Yours is normal, natural, necessary...vital, actually. Like a dark tunnel - you enter it, go through it, suffer confusion because you can't really make out what's what (itself part of the process), and come out the other side all squeaky-clean with better vision (- an Adult, acting increasingly like one and thereby starting the next path up, to Mature Adult). The wolves in sheep's clothing - your Machiavellis and Narcissists of whatever brand - are stuck long-term or permanently in that tunnel because they got *stunted* (either through terrible nurturing or because they came out that way which then got exacerbated by terrible or wrong nurturing on top).

Think of it as having legs but a bit of a short-lived limp (2-5 years) as opposed to having had your legs anywhere between hobbled or chopped off.

You'll walk straight again. They didn't/won't. They're permanently, secretly, no older than 12-14 (but in a permanently very bad and self-obsessed mood) despite seem adult enough on the surface, especially when nothing emotional is involved.

So you're normal and, cliche though it is - just going through a phase.

Now picture this: You and mum still have the psychological umbilical cord as well as (once) the physical version. The physical version got cut after birth but the remaining psychological one gets stretched, and only once you start your long-ish path to Adulthood, walking further away from your mum and dad than ever before.

That's where *you're* at. Starting the walk up that path. St...reeeeeeetch (ow).

This stretching is painful, yes, but necessary for creating a lot more slack in preparation SO THAT come the day you actually leave home, it'll be lengthy enough not to snap under the pressure and cause a killer amount of agony for both of you *or*, if it was very elastic, have you 'pinging' back together again with such force that it 'supaglues' you together for-life (and you never fully leave home or become fully independent). In more understandable terms - by then you'll have both "had enough of each other!" (or so it merely feels) as facilitates the pain antidote called RELIEF ("Peace at last!").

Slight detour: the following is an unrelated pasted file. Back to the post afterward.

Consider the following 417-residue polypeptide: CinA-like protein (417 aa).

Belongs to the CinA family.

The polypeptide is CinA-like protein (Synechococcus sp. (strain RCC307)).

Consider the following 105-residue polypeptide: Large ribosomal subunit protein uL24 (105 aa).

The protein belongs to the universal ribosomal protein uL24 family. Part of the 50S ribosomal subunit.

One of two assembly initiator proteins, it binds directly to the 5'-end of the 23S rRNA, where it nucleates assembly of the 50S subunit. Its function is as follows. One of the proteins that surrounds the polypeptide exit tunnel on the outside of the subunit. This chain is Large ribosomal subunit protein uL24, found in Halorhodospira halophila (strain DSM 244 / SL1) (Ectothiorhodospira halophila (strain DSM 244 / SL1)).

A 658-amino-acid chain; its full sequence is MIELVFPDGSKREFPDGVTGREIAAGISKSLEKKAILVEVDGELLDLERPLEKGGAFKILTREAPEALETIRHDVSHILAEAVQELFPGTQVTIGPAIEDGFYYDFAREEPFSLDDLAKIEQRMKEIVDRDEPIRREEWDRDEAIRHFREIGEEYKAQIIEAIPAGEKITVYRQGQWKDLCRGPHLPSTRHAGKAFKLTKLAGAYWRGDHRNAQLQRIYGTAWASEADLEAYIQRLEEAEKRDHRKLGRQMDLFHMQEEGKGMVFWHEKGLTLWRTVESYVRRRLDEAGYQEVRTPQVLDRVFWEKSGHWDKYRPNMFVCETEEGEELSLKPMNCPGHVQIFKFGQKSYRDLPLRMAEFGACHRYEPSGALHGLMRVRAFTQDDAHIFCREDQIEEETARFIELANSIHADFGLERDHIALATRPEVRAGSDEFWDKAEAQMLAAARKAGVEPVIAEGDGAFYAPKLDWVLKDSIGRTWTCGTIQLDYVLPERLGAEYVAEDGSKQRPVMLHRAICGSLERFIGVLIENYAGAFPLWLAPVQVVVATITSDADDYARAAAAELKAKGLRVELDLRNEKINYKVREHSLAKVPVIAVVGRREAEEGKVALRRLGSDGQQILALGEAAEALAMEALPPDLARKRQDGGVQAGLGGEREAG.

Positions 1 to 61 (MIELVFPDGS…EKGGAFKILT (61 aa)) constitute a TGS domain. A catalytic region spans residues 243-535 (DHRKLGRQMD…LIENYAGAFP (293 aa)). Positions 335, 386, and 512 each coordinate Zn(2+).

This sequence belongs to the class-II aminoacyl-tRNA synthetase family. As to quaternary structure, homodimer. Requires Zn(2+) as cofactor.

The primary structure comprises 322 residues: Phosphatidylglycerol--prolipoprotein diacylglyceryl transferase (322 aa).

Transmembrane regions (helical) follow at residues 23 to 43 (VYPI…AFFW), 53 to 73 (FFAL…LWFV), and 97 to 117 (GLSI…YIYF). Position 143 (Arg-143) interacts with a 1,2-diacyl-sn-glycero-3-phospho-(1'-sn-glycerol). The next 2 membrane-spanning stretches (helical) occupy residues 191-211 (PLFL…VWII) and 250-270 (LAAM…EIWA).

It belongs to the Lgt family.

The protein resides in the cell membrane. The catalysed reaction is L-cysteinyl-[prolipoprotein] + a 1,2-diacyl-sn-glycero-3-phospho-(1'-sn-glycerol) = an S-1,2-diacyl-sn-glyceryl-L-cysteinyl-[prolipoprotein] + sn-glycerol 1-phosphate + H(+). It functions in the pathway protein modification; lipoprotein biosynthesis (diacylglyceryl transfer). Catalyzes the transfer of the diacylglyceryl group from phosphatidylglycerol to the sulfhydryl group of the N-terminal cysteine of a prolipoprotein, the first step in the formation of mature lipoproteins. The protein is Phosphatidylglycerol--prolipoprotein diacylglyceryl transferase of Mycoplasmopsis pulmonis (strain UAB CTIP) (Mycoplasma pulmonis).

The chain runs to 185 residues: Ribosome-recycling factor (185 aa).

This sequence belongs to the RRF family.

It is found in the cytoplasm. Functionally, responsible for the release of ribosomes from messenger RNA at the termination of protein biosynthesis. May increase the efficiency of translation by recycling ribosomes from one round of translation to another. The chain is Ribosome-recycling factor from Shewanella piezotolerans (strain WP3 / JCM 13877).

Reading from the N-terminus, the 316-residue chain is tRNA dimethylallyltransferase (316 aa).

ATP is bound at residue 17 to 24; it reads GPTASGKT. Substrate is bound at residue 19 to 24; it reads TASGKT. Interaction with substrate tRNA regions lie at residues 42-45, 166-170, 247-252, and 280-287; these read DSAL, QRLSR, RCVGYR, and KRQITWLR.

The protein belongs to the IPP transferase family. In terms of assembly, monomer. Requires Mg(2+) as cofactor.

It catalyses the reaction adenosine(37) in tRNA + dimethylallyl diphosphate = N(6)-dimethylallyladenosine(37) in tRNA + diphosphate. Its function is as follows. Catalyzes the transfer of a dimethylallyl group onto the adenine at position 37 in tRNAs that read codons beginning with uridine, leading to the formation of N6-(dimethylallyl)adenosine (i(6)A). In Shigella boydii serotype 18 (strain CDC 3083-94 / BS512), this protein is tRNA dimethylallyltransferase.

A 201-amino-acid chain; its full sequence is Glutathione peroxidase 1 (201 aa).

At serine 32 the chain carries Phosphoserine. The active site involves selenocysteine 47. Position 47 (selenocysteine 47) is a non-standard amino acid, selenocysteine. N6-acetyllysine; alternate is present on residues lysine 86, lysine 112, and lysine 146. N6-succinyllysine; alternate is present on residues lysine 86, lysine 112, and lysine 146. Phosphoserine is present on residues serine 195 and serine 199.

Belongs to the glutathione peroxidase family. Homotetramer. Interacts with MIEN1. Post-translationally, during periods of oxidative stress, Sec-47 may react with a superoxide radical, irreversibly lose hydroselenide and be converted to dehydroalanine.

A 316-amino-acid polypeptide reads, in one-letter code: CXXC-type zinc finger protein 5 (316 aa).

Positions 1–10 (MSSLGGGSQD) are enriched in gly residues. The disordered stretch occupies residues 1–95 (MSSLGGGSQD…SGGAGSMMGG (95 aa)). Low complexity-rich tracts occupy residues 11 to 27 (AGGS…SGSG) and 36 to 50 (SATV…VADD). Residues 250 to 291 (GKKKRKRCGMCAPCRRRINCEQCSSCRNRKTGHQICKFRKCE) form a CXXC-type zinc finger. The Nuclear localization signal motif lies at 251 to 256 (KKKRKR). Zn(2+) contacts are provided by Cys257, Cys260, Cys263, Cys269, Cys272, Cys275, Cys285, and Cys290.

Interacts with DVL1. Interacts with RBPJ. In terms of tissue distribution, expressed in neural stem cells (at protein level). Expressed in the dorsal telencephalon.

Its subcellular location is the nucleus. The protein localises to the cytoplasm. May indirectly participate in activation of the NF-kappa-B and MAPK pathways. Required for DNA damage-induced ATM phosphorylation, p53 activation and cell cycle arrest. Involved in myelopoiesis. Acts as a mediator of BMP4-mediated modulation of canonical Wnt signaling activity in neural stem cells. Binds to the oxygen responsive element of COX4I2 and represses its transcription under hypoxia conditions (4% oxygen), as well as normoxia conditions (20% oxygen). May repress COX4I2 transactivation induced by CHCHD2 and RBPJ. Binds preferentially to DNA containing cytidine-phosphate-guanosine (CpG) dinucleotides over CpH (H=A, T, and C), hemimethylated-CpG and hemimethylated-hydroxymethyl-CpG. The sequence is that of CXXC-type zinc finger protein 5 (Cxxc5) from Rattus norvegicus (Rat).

The relief ceases in line with the pain easing to a more manageable, dull background ache (of just plain 'missing you a lot' whenever too much time has passed without getting in touch).

During this walk up the path, practise at being an adult and using adult power-tools with adult finesse features. One such is manipulation/powers of persuasion (think hedge-trimmer). However, it's an adult sized tool, whereas you've still quite little hands plus are inexperienced. Add to the mix the fact you're a bit drunk on the job (hormones messing with your brain chemicals). This means, at first you go a bit crazy with it, over-the-top into full manipulative-ness....think big chunks taken out of the hedge instead of a nice, neat, professional trim. You're just not that great with a hedge-trimmer yet, need more practise. Same goes for the spanner, electric screwdriver...and the vacuum cleaner, cloth and polish (making-up after a fight)....all the social survival then prosperity tools.

You practise on your friends/enemies, your teachers....and especially your parents because they won't (can't) ostracise you nor kill you (programmed not to) so they're safer than anyone to practise on, particularly the more patient, understanding, tolerant, least aggressive of the two (mum).

Some mums and dads sense or consciously know you're just practising on them; others don't (or do, but forget because they're too constantly inundated with life cr*p to remember straight) and it upsets them.

All you have to do to avoid an over-attack of "the guilts" is keep reminding them that you're sorry and do love them loads, can't seem to stop yourself BUT WILL TRY and keep trying until (practise makes perfect) you can. And that one is the higher Adult skill known as Self-Regulation, keeping control of yourself and your manners, even under-fire.

You do have to experience *some* guilt, however, because that's a tool that needs practising on as well.

Think of these tools as your mental MUSCLES and these clashes and aftermath periods as visits to the mind gym.

Mum and dad will indeed become your best friends (and honorary guides). That's the natural sideways promotion once the labels Mum and Dad cease being a verb and resort to just noun (except in an emergency).

So the upshot is, just try your best to tone it down a bit and make up for it, both. Not just with words, either (that's for toddlers). Do nice, helpful things for her (work another muscle) so that your self-sacrificial actions however much cancel out your wounding words and surface misbehaviours.

Hope that helps as well. :-)